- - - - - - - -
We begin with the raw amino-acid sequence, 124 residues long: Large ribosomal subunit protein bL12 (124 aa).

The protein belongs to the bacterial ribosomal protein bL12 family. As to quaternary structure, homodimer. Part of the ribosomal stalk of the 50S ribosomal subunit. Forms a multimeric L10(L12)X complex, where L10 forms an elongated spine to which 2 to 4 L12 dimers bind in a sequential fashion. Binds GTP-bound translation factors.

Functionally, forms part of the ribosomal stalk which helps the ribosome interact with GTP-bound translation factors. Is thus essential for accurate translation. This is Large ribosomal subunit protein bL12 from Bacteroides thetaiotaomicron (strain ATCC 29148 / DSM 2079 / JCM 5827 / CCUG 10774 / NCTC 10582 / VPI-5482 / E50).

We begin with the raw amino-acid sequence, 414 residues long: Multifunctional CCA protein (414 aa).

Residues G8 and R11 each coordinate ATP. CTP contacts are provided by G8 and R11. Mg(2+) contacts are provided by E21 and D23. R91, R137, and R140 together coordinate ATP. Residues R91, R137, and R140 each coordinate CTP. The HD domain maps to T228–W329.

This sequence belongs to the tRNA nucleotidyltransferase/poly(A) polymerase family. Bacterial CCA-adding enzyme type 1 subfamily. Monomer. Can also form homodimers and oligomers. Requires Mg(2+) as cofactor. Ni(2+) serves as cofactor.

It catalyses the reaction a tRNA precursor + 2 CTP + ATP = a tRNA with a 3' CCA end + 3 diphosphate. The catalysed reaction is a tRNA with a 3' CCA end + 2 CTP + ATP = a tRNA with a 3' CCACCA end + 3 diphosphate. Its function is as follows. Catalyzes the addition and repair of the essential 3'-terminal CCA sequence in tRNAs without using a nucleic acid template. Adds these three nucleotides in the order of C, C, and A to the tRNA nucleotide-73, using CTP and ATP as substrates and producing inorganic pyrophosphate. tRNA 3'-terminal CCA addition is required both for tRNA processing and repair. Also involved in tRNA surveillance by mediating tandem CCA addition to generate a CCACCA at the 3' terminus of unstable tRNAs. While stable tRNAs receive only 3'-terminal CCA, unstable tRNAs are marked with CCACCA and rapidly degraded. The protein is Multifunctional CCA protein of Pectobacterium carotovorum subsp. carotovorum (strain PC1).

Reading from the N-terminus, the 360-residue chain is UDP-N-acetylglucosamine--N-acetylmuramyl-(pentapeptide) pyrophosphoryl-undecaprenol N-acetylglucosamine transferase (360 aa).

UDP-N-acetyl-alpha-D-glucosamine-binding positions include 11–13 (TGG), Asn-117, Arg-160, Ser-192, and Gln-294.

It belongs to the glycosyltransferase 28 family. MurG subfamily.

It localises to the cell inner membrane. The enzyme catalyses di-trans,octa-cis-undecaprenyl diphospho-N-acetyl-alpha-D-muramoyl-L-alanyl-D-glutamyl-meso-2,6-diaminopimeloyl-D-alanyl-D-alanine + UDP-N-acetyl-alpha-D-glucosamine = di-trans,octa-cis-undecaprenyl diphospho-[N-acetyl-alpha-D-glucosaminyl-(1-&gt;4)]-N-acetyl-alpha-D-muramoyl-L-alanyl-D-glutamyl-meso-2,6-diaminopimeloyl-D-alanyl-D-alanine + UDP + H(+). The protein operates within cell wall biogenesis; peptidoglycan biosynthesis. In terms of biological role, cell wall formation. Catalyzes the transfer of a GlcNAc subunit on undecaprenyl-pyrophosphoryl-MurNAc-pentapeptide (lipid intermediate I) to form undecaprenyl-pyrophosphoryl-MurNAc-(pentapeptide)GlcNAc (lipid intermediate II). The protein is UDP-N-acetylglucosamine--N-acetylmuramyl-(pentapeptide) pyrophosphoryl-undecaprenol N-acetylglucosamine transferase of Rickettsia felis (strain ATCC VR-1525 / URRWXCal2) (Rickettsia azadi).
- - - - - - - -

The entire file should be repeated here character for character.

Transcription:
We begin with the raw amino-acid sequence, 124 residues long: Large ribosomal subunit protein bL12 (124 aa).

The protein belongs to the bacterial ribosomal protein bL12 family. As to quaternary structure, homodimer. Part of the ribosomal stalk of the 50S ribosomal subunit. Forms a multimeric L10(L12)X complex, where L10 forms an elongated spine to which 2 to 4 L12 dimers bind in a sequential fashion. Binds GTP-bound translation factors.

Functionally, forms part of the ribosomal stalk which helps the ribosome interact with GTP-bound translation factors. Is thus essential for accurate translation. This is Large ribosomal subunit protein bL12 from Bacteroides thetaiotaomicron (strain ATCC 29148 / DSM 2079 / JCM 5827 / CCUG 10774 / NCTC 10582 / VPI-5482 / E50).

We begin with the raw amino-acid sequence, 414 residues long: Multifunctional CCA protein (414 aa).

Residues G8 and R11 each coordinate ATP. CTP contacts are provided by G8 and R11. Mg(2+) contacts are provided by E21 and D23. R91, R137, and R140 together coordinate ATP. Residues R91, R137, and R140 each coordinate CTP. The HD domain maps to T228–W329.

This sequence belongs to the tRNA nucleotidyltransferase/poly(A) polymerase family. Bacterial CCA-adding enzyme type 1 subfamily. Monomer. Can also form homodimers and oligomers. Requires Mg(2+) as cofactor. Ni(2+) serves as cofactor.

It catalyses the reaction a tRNA precursor + 2 CTP + ATP = a tRNA with a 3' CCA end + 3 diphosphate. The catalysed reaction is a tRNA with a 3' CCA end + 2 CTP + ATP = a tRNA with a 3' CCACCA end + 3 diphosphate. Its function is as follows. Catalyzes the addition and repair of the essential 3'-terminal CCA sequence in tRNAs without using a nucleic acid template. Adds these three nucleotides in the order of C, C, and A to the tRNA nucleotide-73, using CTP and ATP as substrates and producing inorganic pyrophosphate. tRNA 3'-terminal CCA addition is required both for tRNA processing and repair. Also involved in tRNA surveillance by mediating tandem CCA addition to generate a CCACCA at the 3' terminus of unstable tRNAs. While stable tRNAs receive only 3'-terminal CCA, unstable tRNAs are marked with CCACCA and rapidly degraded. The protein is Multifunctional CCA protein of Pectobacterium carotovorum subsp. carotovorum (strain PC1).

Reading from the N-terminus, the 360-residue chain is UDP-N-acetylglucosamine--N-acetylmuramyl-(pentapeptide) pyrophosphoryl-undecaprenol N-acetylglucosamine transferase (360 aa).

UDP-N-acetyl-alpha-D-glucosamine-binding positions include 11–13 (TGG), Asn-117, Arg-160, Ser-192, and Gln-294.

It belongs to the glycosyltransferase 28 family. MurG subfamily.

It localises to the cell inner membrane. The enzyme catalyses di-trans,octa-cis-undecaprenyl diphospho-N-acetyl-alpha-D-muramoyl-L-alanyl-D-glutamyl-meso-2,6-diaminopimeloyl-D-alanyl-D-alanine + UDP-N-acetyl-alpha-D-glucosamine = di-trans,octa-cis-undecaprenyl diphospho-[N-acetyl-alpha-D-glucosaminyl-(1-&gt;4)]-N-acetyl-alpha-D-muramoyl-L-alanyl-D-glutamyl-meso-2,6-diaminopimeloyl-D-alanyl-D-alanine + UDP + H(+). The protein operates within cell wall biogenesis; peptidoglycan biosynthesis. In terms of biological role, cell wall formation. Catalyzes the transfer of a GlcNAc subunit on undecaprenyl-pyrophosphoryl-MurNAc-pentapeptide (lipid intermediate I) to form undecaprenyl-pyrophosphoryl-MurNAc-(pentapeptide)GlcNAc (lipid intermediate II). The protein is UDP-N-acetylglucosamine--N-acetylmuramyl-(pentapeptide) pyrophosphoryl-undecaprenol N-acetylglucosamine transferase of Rickettsia felis (strain ATCC VR-1525 / URRWXCal2) (Rickettsia azadi).